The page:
MULTITASK— AT YOUR OWN RISK

Fast Company - - Secrets Of The Most Productive People - BY ART MARK­MAN

Most of us like to claim we’re ex­cel­lent mul­ti­taskers, but decades of re­search by cog­ni­tive psy­chol­o­gists into “dual-task per­for­mance” re­veals that when hu­mans ac­tu­ally at­tempt two things at once, we slow down, and per­for­mance in both ar­eas suf­fers.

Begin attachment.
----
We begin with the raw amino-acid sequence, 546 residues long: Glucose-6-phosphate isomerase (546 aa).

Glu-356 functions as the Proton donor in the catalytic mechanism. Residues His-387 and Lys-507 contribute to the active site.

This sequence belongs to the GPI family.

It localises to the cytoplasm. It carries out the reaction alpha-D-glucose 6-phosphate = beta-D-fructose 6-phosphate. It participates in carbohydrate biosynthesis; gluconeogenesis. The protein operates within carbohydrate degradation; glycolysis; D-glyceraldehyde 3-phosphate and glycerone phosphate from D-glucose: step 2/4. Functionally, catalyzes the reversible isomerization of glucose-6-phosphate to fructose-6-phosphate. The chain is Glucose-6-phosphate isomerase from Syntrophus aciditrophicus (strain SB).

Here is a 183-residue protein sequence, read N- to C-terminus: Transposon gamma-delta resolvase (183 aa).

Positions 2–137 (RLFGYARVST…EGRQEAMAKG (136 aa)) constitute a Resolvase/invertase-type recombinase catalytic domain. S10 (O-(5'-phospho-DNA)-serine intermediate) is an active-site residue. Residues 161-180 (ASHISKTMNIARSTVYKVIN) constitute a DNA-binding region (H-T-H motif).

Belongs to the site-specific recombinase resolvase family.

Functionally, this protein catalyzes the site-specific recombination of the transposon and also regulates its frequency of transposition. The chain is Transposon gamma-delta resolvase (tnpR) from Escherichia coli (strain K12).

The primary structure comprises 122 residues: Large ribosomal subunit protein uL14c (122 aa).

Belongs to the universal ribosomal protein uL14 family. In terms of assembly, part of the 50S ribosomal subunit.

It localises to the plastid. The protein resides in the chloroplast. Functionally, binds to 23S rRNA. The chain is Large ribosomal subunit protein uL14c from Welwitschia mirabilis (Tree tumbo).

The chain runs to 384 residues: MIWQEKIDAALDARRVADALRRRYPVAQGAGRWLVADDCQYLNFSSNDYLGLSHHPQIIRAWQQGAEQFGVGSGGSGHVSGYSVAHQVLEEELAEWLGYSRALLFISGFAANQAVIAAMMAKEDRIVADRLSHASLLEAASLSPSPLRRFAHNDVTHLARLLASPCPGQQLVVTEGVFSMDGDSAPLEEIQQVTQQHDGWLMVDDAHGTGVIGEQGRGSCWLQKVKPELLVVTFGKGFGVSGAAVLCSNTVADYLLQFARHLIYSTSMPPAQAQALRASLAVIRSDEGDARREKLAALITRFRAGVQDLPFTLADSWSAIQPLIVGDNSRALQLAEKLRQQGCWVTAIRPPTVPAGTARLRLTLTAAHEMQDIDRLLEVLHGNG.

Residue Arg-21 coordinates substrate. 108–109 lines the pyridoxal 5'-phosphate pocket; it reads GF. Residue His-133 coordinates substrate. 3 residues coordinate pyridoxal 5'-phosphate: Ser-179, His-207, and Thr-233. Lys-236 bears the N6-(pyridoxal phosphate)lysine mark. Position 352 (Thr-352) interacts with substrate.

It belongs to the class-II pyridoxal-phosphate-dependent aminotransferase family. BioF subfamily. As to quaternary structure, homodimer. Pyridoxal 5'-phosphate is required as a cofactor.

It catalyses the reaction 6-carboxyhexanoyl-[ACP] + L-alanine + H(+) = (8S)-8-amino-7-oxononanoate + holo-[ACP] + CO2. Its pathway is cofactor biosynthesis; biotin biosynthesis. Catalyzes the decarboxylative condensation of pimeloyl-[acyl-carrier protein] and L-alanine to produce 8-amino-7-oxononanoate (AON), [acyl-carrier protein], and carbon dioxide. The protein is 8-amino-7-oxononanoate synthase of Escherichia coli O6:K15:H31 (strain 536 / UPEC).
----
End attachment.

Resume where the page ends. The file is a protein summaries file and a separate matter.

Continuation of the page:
While true mul­ti­task­ing—do­ing two or more things si­mul­ta­ne­ously—is rarely ef­fec­tive, sen­si­ble tog­gling among ac­tiv­i­ties can be fruit­ful. Stud­ies, in­clud­ing a sem­i­nal 2007 one called “Pro­duc­tiv­ity Ef­fects in In­for­ma­tion Dif­fu­sion in Net­works” from MIT’S Sloan School of Man­age­ment, show that peo­ple who jug­gle be­tween two and four projects at a time tend to be more pro­duc­tive than those who fo­cus ex­clu­sively on one. This way, you can con­tinue mak­ing progress in one area when you’ve tem­po­rar­ily run out of steam in an­other. Re­view the chart be­low to de­ter­mine whether the alchemy be­tween two ac­tiv­i­ties is likely to suc­ceed—or ex­plode.

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